Hope you liked the problems! We apologize for the (very?) weak tests in H.

Editorials for problems will be added over time (and hints), for now, please take a look at the available hints and model solutions.

**Easter eggs**

**A**

ForceCodes is a reference CrossCode, you should try it.

**C**

Basil is one of the characters in OMORI, you should also try it.

**D**

"World is Mine" is one of Hatsune Miku's most well known songs, and a fan-made MV has a lot of cakes in it) I originally wanted to make the characters names Miku and Sweetheart(from OMORI), but decided to stick to Alice and Bob to keep the statement clean.

**E**

The epigraph is a reference to KonoSuba.

**H**

The epigraph is a quote from Celeste (you should try it), and the title is a reference to one of it's locations, Mirror Temple, but only now there are fumo dolls in it)

**Hints**

**Hint 1**

Your strategy is to upload more RAM as soon as you can upload.

**Hint 2**

You will upload on the seconds $$$1, k + 1, 2k + 1, 3k + 1 \ldots$$$.

**Tutorial**

**Solution**

```
#include <bits/stdc++.h>
#define all(x) (x).begin(), (x).end()
#define allr(x) (x).rbegin(), (x).rend()
const char nl = '\n';
typedef long long ll;
typedef long double ld;
using namespace std;
void solve() {
int n, k;
cin >> n >> k;
cout << 1 + (n - 1) * k << nl;
}
int main() {
ios::sync_with_stdio(0); cin.tie(0);
int t;
cin >> t;
while (t--) {
solve();
}
}
```

**Hints**

**Hint 1**

Try solving the problem if instead of paying $$$k + 1$$$ coins, you pay $$$k$$$ coins.

**Hint 2**

What if you pay only $$$1$$$ coin per operation?

**Hint 3**

Can you add the answers to the $$$k$$$ coins per operation problem and $$$1$$$ coin per operation problem to get the answer?

**Tutorial**

**Solution**

```
#include <bits/stdc++.h>
#define all(x) (x).begin(), (x).end()
#define allr(x) (x).rbegin(), (x).rend()
const char nl = '\n';
typedef long long ll;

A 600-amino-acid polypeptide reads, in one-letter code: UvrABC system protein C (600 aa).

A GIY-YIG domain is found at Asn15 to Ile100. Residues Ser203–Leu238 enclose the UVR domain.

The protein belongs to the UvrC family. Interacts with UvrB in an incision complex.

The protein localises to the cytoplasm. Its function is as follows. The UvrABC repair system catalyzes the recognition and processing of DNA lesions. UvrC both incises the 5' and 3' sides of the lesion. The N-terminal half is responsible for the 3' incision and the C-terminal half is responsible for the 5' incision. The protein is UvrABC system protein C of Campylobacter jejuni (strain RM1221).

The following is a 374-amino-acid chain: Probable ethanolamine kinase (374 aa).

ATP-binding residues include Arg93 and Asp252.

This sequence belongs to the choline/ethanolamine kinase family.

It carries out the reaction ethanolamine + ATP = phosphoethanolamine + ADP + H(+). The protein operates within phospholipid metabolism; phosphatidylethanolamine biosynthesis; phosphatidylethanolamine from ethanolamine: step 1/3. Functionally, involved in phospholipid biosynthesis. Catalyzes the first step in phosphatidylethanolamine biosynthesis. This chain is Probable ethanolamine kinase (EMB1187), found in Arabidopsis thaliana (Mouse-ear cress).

typedef long double ld;
using namespace std;
void solve() {
int n;
cin >> n;
vector<int> a(n);
for (int i = 0; i < n; i++) cin >> a[i];
ll pref_max = 0, s = 0, mx = 0;
for (int i = 0; i < n; i++) {
pref_max = max(pref_max, (ll) a[i]);
ll d = pref_max - a[i];
s += d;
mx = max(mx, d);
}
cout << s + mx << nl;
}
int main() {
ios::sync_with_stdio(0); cin.tie(0);
int T;
cin >> T;
while (T--) {
solve();
}
}
```

**Hints**

**Hint 1**

When will $$$h_n$$$ first become equal to zero?

**Hint 2**

When will $$$h_{n-1}$$$ first become equal to zero?

**Hint 3**

Consider solving from right to left.

**Hint 4**

Suppose you want to find when $$$h_i$$$ will fist be equal to zero. Try splitting into the cases $$$h_i = h_{i+1}$$$ at some point (before both are zero) and when that is not true.

**Tutorial**

**Solution**

```
#include <bits/stdc++.h>
#define all(x) (x).begin(), (x).end()
#define allr(x) (x).rbegin(), (x).rend()
const char nl = '\n';
typedef long long ll;
typedef long double ld;
using namespace std;
void solve() {
int n;
cin >> n;
vector<int> h(n);
for (auto &x: h) cin >> x;
int ans = h[n - 1];
for (int i = n - 2; i >= 0; i--) {
ans = max(ans + 1, h[i]);
}
cout << ans << nl;
}
int main() {
ios::sync_with_stdio(0); cin.tie(0);
int T;
cin >> T;
while (T--) solve();
}
```

**Hints**

**Hint 1**

Alice's optimal strategy is simple (and kind of fixed).

**Hint 2**

Alice always eats the least tasty cake that she can eat.

**Hint 3**